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RADIATION. 197

Australia—wherever drought reigns, we have the heat of
day forcibly contrasted with the chill of night. In the Sa-
hara itself, when the sun’s rays cease to impinge on the
burning soil, the temperature runs rapidly down to freezing,
because there is no vapor overhead to check the calorific
drain. And here another instance might be added to the
numbers already known, in which Nature tends as it were
to check her own excess. By nocturnal refrigeration, the
aqueous vapor of the air is condensed to water on the sur-
face of the earth, and as only the superficial portions ra-
diate, the act of condensation makes water the radiating
body. Now experiment proves that to the rays emitted by
water, aqueous vapor is especially opaque. Hence the very
act of condensation, consequent on terrestrial cooling, be
comes a safeguard to the earth, imparting to its radiation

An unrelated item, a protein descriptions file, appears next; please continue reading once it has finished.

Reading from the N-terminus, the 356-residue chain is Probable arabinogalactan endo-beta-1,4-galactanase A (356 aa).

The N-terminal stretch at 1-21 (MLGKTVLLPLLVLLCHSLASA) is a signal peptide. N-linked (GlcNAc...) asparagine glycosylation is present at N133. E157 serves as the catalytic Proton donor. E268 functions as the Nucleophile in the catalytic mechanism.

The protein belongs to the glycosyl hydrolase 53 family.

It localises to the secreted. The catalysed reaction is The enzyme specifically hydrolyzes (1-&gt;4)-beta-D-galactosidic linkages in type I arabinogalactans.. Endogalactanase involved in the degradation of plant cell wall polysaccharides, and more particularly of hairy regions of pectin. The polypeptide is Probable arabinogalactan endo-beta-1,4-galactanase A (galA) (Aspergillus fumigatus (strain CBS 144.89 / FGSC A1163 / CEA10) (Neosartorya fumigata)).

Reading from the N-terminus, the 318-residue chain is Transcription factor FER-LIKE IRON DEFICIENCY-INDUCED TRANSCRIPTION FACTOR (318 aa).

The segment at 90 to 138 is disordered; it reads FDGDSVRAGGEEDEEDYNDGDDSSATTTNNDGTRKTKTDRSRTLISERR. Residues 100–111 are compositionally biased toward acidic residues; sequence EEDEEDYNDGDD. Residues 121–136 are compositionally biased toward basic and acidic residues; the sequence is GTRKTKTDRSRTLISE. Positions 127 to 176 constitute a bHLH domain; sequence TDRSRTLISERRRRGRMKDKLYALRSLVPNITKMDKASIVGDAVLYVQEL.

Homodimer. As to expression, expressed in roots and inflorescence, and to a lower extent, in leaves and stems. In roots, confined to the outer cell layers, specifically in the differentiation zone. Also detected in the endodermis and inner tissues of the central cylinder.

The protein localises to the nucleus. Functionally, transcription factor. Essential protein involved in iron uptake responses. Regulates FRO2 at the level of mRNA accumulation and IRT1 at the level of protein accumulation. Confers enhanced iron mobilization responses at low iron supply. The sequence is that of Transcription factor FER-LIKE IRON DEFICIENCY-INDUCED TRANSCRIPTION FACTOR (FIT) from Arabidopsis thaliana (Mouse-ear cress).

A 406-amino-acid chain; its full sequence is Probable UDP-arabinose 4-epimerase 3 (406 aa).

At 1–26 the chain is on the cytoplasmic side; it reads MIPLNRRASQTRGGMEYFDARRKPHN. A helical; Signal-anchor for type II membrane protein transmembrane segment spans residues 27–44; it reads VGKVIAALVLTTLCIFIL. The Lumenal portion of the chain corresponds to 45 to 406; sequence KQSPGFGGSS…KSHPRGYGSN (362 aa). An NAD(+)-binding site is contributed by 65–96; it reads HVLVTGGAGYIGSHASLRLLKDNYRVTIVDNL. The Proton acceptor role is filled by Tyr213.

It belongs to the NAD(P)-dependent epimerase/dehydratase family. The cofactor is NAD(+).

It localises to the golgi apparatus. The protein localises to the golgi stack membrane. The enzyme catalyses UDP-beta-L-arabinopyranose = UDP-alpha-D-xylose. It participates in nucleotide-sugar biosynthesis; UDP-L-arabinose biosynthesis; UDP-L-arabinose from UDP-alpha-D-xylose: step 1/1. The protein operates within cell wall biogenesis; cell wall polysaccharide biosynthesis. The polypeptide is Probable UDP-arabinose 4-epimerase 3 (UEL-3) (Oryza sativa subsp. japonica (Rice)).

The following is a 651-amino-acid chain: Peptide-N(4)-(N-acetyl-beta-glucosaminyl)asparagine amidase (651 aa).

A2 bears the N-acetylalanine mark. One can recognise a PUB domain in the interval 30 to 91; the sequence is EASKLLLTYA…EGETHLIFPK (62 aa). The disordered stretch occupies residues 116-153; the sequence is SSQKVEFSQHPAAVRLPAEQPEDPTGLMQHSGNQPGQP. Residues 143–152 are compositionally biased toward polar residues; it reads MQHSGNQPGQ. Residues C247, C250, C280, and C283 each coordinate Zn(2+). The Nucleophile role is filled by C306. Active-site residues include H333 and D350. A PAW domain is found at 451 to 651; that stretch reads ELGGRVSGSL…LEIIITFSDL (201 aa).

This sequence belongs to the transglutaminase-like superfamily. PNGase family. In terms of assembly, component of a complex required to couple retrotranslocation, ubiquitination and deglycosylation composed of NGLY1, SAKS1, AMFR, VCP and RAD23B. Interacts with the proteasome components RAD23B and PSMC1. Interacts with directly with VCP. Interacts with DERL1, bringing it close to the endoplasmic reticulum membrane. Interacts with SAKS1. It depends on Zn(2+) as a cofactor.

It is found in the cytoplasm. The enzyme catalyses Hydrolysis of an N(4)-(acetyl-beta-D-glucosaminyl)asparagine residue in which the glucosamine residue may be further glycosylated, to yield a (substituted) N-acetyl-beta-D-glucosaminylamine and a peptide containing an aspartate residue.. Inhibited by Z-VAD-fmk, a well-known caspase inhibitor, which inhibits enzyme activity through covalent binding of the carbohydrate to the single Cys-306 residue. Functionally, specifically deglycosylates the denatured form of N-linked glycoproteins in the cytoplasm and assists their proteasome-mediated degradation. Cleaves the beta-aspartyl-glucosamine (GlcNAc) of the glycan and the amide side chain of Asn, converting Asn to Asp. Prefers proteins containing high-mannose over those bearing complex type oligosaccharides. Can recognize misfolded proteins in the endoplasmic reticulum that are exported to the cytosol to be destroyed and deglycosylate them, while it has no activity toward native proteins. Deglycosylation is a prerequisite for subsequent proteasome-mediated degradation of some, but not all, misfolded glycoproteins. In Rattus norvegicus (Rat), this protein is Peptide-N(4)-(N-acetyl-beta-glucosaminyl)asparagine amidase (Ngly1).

that particular character Which renders it most liable to be
prevented from escaping into space.

It might however be urged that, inasmuch as we derive
all our heat from the sun, the self-same covering which pro-
tects the earth frOm chill must also shut out the solar ra-
diation. This is partially true, but only partially; the
sun’s rays are different in quality from the earth’s rays, and
it does not at all follow that the substance which absorbs
the one must necessarily absorb the other. Through a
layer of water, for example, one-tenth of an inch in thick-
ness, the sun’s rays are transmitted with comparative free-
dom ; but through a layer half this thickness, as Melloni has
proved, no single ray from the warmed earth could pass.
In like manner, the sun’s rays pass with comparative free-
dom through the aqueous vapor of the air; the absorbing
power of this substance being mainly exerted upon the heat
that endeavors to escape from the earth. In consequence
of this differential action upon solar and terrestrial heat,
the mean temperature of our planet is higher than is due to
its distance from the sun.

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